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Film / Mr. Popper's Penguins

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Sometimes inheritance just really bites.

A 2011 film starring Jim Carrey and directed by Mark Waters based on Richard and Florence Altwater's children's book of the same name.

Mr. Thomas "Tom" Popper, Jr. (Carrey), a workaholic realtor, who spends so little time with his family that he and his wife Amanda (Carla Gugino) recently divorced and he doesn't pay much attention to his kids Billy (Maxwell Perry Cotton) and Janie. One day, Popper gets a surprise from his recently deceased father: a gentoo penguin. Upon trying to return it, a miscommunication is made and is sent five more penguins instead. He tries everything in his power to be rid of the penguins, but when his children fall in love with them, his tune changes. Throughout the course of the movie, Mr. Popper becomes close to the penguins and learns that the most important thing in life is family. Meanwhile greedy zookeeper and penguin expert Nat Jones (Clark Gregg) is willing to do whatever it takes to get the penguins into his zoo for wealth even if it means having to break into Mr. Popper's home to steal them, or ruin Mr. Popper's life.

Mr. Popper's Penguins contains examples of

  • Amicably Divorced: Mr. Popper and his ex wife get along great, and even start dating.
  • Artistic License – Biology: From front to finish. Particularly jarring though is how often the eggs are left unprotected by the birds.
    • And then, the family trekking through Antarctica at its coldest season in some loose winter coats with no supplies.
  • Artistic License – Law: Owning a penguin in New York City is technically illegal, and Mr. Popper was never prosecuted for it.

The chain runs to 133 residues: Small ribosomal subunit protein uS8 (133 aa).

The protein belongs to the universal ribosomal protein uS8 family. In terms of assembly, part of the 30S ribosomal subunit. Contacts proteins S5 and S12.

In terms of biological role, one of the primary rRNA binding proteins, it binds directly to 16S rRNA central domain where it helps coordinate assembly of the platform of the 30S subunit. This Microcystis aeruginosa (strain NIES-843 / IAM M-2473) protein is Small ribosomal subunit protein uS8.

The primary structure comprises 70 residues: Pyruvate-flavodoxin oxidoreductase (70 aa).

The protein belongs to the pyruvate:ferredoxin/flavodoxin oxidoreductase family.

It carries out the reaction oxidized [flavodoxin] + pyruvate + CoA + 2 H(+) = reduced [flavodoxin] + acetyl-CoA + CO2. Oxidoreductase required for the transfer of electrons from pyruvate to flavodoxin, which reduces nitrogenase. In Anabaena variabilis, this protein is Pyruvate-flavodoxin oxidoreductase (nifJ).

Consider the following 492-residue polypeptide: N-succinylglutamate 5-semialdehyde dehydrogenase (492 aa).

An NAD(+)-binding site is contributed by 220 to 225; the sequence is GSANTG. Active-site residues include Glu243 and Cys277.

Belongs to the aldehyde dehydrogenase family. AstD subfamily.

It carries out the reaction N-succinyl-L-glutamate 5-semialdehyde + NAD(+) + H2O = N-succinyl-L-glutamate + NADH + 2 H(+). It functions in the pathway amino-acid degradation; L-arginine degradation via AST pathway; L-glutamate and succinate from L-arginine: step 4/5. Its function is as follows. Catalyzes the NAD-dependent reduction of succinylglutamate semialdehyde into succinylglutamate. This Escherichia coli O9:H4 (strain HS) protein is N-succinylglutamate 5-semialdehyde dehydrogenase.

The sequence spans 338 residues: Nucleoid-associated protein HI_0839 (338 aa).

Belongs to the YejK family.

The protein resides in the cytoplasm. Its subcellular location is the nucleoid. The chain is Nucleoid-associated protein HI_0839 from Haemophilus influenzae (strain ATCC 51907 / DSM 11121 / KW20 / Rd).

• Bowdlerise: A use of the word "spaz" was replaced during production to avoid a 12A rating from the BBFC.
  • The Cat Came Back: Mr. Popper's initial attempts to get rid of the penguin turn out like this.
  • Cool Big Sis: Janie is this to Billy.
  • The Determinator:
    • When Mr. Popper decides to keep the penguins, he doesn't let anything get in his way.
    • He also has the same attitude when it comes to his work.
  • Divorce Is Temporary: Mr. Popper begins the movie divorced, but begins to reconnect with his ex-wife during the course of the film.
  • In Name Only: Based on a 1938 children's book of the same name. There are penguins, and a guy named Mr. Popper. The similarities pretty much end there.
  • Inspiration Nod: Mentioning Morgan Freeman's voice. Much of the penguin behavior seems to have been inspired by March of the Penguins.
  • Jerkass/Jerk With A Heart Of Jerk: Nat Jones; it's clear he only joined the Zoo management for the money since he does not treat his animals with respect, only for money; Jones is willing to do whatever it takes to get the penguins into his zoo for wealth even if it means having to break into Mr. Popper's home to steal them, or ruin Mr. Popper's life.
    • Jones is even willing to ship the penguins separatelyfrom their chicks!
  • Jerkass Has a Point: He may be saying it for his own reasons, but Nat Jones is right in saying it's a TERRIBLE idea for someone who knows nothing about penguins to try keeping a bunch of them in his apartment as pets.